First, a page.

“Shapiro brought fine historical insight.” Read on for the verdict on last night’s TV.

The King and the Playwright: a Jacobean History

The King and the Playwright: a Jacobean History, BBC4

“Shapiro’s main business here is to map Shakespeare’s late plays on to the politics and the tensions of the Jacobean period, much as he did for Elizabeth I in his bestselling book 1599.”
Tom Sutcliffe, The Independent

“Professor Shapiro brought fine historical insight to the genesis of Timon of Athens, Measure for Measure and King Lear. Shakespeare was catalysed by the fraught polity of Jacobean England into writing some of his darkest plays.”
Stuart Jeffries, The Guardian

Scott and Bailey, ITV1

“The case was concluded so brusquely that it was as if someone had suddenly noticed the clock and thought, “Blimey, is that the time! Less gossip, more action.”
Tom Sutcliffe, The Independent

Great British Menu, BBC2

“McGurran’s quail was part of, the voiceover announced in TV’s everyday cataclysm of hysterical superlatives, “the toughest competition for the ultimate prize”. By which she meant the regional north-eastern heat of a contest whose winner will make grim-sounding dinner for ex-British athletes. When Peter Andre sang a song called Insania, this was what he had in mind.”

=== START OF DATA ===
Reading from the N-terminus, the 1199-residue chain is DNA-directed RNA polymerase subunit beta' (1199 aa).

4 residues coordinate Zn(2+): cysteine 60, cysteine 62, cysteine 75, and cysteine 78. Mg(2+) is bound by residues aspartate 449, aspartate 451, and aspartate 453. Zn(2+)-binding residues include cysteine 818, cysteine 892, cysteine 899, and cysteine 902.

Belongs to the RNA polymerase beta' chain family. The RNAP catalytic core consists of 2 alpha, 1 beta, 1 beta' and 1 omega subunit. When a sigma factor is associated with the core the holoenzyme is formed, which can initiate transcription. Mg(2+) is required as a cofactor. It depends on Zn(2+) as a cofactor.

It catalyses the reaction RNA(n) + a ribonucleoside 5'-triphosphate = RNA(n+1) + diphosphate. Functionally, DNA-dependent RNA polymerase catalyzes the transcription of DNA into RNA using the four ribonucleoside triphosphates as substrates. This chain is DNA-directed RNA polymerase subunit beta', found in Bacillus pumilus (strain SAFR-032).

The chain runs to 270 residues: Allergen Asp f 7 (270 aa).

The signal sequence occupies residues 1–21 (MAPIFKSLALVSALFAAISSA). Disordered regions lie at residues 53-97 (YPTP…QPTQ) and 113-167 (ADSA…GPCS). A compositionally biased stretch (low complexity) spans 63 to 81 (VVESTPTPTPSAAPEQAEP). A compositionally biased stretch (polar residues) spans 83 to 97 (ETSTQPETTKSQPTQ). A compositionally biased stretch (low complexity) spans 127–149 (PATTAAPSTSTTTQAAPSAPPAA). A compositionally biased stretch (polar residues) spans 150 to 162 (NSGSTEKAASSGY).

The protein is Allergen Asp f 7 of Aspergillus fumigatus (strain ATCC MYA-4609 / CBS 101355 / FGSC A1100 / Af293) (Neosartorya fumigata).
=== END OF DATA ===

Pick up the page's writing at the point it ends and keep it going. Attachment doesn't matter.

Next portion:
Stuart Jeffries, The Guardian

Inside Nature’s Giants, Channel 4

“It wasn’t just the amazing creatures under the microscope that suffered a cycle of threat and renewal. The Nature’s Giants boffins also had a renaissance, by switching gear from their usual big-hitting beasts to the tiny.”
Alex Hardy, The Times

“In the final instalment she had three costume changes and several lipstick rethinks before grating the carrots for her salad in her tout p’tit appart’ en branché Belleville.”
Stuart Jeffries, The Guardian

The 70s, BBC2

“Amid the gloom there were archive stars, new and recurring that we could have predicted – Mary Whitehouse arrived with her morals and the miners returned with another strike.”
Alex Hardy, The Times

“Diverting stuff that’s only really possible to appreciate through the rear-view mirror. It means, of course, that some future Mr Sandbrook will be showing us just how Take Me Out and HOllyoaks perfectly mirrored the mood of early 21st century society. Now that’s really scary stuff.”
Matt Baylis, The Express